Chronic diseases have overtaken acute diseases, such as infections, as the major cause of premature mortality worldwide. Diabetes mellitus, a chronic degenerative metabolic disease, has reached epidemic proportions in the past 30 years, with worldwide prevalence approaching 400 million people.
Observations and Advances
The epidemic is largely secondary to an increasing sedentary lifestyle and highly prevalent overweight and obesity contributing to the development of type 2 diabetes. Clinical research efforts have developed and demonstrated effective strategies for prevention, and the annual incidence of diabetes in the United States may be decreasing for the first time in 3 decades. The long-term complications of diabetes cause severe morbidity and mortality. Here too the means of reducing the burden of microvascular and cardiovascular disease have been proved.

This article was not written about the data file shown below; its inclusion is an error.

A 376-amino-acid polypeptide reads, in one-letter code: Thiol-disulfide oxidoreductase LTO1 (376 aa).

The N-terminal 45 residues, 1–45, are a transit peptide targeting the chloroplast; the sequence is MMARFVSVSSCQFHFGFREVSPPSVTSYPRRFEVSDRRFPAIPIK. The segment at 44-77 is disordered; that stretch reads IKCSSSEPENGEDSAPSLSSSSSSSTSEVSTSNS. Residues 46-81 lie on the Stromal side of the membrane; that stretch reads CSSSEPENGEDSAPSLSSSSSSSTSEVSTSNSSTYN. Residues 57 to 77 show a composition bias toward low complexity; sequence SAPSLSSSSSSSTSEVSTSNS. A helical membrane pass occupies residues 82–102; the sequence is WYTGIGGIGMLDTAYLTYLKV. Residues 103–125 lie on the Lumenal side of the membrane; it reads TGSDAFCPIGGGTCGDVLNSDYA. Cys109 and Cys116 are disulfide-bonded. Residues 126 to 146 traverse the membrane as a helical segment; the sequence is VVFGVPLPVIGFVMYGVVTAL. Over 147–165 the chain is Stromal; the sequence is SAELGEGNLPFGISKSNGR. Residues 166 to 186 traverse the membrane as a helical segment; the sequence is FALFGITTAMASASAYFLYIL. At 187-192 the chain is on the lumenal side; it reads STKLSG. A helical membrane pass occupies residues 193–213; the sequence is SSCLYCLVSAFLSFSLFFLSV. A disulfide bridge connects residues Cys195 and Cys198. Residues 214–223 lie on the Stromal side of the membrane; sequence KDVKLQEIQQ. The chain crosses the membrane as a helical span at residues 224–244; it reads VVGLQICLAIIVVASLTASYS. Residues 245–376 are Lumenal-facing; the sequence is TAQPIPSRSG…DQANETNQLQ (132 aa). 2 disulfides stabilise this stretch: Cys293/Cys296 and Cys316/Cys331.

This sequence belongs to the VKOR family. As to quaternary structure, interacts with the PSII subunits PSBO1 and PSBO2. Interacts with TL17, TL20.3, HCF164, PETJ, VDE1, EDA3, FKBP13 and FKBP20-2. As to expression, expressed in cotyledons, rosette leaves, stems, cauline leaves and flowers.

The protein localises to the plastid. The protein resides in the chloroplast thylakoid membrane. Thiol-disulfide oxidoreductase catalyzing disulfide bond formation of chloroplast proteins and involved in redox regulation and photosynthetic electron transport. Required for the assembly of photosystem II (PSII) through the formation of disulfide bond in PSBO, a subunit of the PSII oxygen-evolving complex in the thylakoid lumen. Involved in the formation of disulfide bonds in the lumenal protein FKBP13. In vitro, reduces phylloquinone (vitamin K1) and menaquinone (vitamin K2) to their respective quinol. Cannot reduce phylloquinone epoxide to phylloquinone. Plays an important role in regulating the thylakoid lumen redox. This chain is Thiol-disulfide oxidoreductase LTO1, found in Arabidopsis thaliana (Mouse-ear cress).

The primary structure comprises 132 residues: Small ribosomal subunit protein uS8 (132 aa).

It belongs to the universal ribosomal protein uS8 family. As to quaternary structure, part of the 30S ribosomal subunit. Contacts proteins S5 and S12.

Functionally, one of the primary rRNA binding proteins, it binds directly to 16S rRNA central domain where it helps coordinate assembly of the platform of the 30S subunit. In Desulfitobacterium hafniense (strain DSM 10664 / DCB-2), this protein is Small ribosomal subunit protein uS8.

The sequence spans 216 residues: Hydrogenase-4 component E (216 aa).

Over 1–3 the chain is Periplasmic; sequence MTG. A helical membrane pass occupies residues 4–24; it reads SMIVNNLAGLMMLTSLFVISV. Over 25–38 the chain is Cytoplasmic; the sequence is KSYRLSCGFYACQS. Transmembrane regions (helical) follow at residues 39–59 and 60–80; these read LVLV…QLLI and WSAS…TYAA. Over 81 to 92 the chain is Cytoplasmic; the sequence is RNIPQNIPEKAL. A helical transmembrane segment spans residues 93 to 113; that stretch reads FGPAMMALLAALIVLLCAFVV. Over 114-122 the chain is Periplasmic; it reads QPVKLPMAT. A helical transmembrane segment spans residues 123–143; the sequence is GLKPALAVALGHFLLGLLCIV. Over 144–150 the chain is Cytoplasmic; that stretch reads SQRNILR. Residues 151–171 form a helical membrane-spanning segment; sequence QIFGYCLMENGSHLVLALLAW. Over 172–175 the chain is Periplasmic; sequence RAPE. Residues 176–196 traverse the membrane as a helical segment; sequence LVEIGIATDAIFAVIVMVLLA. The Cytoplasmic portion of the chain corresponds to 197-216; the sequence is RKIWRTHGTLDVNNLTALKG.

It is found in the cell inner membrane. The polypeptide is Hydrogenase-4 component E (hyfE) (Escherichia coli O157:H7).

Conclusions and Relevance
Improved glycemic control and better management of other identified risk factors for the complications of diabetes and more effective treatment of cardiovascular disease and microvascular complications have resulted in a more optimistic outlook for people with diabetes. This review focuses on recent advances in diagnosis and management and the remaining challenges in the prevention and treatment of diabetes mellitus.